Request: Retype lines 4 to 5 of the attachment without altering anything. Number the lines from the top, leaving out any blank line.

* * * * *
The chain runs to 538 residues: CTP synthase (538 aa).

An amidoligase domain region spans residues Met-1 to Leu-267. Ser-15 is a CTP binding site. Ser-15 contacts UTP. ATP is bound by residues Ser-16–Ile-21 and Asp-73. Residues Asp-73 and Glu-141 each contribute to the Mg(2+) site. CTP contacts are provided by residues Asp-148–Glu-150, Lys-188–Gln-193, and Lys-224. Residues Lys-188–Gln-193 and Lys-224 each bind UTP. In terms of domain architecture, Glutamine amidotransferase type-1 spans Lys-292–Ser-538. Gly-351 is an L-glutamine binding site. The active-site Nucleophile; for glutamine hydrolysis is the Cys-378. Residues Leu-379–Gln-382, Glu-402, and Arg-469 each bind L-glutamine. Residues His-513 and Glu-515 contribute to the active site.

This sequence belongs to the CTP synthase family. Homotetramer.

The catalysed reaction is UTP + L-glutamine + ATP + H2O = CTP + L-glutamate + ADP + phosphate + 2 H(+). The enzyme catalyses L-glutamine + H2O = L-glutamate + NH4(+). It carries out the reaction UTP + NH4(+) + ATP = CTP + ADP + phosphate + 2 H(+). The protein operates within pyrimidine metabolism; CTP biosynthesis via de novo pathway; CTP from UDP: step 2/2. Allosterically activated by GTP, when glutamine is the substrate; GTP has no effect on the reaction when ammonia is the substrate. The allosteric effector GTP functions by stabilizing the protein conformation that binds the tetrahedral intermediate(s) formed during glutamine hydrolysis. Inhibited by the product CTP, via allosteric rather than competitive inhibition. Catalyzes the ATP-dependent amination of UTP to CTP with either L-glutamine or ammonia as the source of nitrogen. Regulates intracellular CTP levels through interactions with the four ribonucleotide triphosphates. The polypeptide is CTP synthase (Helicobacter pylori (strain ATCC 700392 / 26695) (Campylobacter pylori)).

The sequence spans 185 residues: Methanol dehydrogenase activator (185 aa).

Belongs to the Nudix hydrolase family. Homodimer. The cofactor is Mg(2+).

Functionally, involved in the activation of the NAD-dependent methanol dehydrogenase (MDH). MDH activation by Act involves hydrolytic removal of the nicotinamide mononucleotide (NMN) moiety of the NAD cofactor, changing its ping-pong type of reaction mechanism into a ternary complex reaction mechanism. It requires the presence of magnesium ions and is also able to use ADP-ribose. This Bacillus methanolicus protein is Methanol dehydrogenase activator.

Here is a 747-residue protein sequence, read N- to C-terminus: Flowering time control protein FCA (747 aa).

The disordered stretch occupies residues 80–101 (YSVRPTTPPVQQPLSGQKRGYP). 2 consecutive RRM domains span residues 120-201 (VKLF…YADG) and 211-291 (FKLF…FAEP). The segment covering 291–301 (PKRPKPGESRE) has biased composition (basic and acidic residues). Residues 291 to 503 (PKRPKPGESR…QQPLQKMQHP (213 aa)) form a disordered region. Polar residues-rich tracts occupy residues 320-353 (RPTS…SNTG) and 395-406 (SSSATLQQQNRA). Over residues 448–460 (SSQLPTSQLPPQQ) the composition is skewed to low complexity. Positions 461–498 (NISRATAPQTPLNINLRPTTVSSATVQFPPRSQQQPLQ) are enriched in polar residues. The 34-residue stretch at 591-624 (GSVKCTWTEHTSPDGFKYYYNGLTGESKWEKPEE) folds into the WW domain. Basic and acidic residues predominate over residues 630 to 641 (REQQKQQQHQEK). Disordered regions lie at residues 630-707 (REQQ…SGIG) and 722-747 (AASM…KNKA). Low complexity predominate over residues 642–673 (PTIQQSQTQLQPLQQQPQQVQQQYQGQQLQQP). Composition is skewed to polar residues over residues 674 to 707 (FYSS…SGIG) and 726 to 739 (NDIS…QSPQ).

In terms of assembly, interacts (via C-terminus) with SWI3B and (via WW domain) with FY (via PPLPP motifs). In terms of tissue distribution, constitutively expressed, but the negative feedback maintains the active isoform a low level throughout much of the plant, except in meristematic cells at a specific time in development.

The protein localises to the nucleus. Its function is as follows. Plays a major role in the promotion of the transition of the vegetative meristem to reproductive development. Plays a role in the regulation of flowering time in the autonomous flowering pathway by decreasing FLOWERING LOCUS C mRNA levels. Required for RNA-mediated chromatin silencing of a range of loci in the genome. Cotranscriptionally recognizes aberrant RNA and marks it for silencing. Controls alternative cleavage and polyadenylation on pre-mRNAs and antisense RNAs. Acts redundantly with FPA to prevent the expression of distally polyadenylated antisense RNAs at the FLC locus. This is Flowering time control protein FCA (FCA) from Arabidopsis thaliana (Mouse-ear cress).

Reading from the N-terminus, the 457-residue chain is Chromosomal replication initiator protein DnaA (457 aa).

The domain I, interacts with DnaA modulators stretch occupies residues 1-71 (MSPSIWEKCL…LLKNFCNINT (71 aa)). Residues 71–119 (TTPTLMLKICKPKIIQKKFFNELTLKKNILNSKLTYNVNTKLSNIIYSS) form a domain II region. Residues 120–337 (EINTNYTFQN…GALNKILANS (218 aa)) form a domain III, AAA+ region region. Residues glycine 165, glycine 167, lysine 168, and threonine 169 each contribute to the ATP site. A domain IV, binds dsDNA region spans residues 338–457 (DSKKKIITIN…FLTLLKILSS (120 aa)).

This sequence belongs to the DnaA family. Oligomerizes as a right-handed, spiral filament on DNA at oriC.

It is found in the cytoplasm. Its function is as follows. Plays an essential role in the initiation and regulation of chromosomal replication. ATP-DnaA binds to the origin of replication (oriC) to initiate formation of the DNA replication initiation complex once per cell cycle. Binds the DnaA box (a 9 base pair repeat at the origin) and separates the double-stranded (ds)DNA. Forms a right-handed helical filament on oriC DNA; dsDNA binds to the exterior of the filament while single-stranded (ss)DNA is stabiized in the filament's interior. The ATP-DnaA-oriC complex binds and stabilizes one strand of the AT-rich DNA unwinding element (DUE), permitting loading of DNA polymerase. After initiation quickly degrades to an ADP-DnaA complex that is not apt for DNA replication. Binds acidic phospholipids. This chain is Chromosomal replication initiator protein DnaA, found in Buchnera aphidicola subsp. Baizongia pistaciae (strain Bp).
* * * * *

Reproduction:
The catalysed reaction is UTP + L-glutamine + ATP + H2O = CTP + L-glutamate + ADP + phosphate + 2 H(+). The enzyme catalyses L-glutamine + H2O = L-glutamate + NH4(+). It carries out the reaction UTP + NH4(+) + ATP = CTP + ADP + phosphate + 2 H(+). The protein operates within pyrimidine metabolism; CTP biosynthesis via de novo pathway; CTP from UDP: step 2/2. Allosterically activated by GTP, when glutamine is the substrate; GTP has no effect on the reaction when ammonia is the substrate. The allosteric effector GTP functions by stabilizing the protein conformation that binds the tetrahedral intermediate(s) formed during glutamine hydrolysis. Inhibited by the product CTP, via allosteric rather than competitive inhibition. Catalyzes the ATP-dependent amination of UTP to CTP with either L-glutamine or ammonia as the source of nitrogen. Regulates intracellular CTP levels through interactions with the four ribonucleotide triphosphates. The polypeptide is CTP synthase (Helicobacter pylori (strain ATCC 700392 / 26695) (Campylobacter pylori)).

The sequence spans 185 residues: Methanol dehydrogenase activator (185 aa).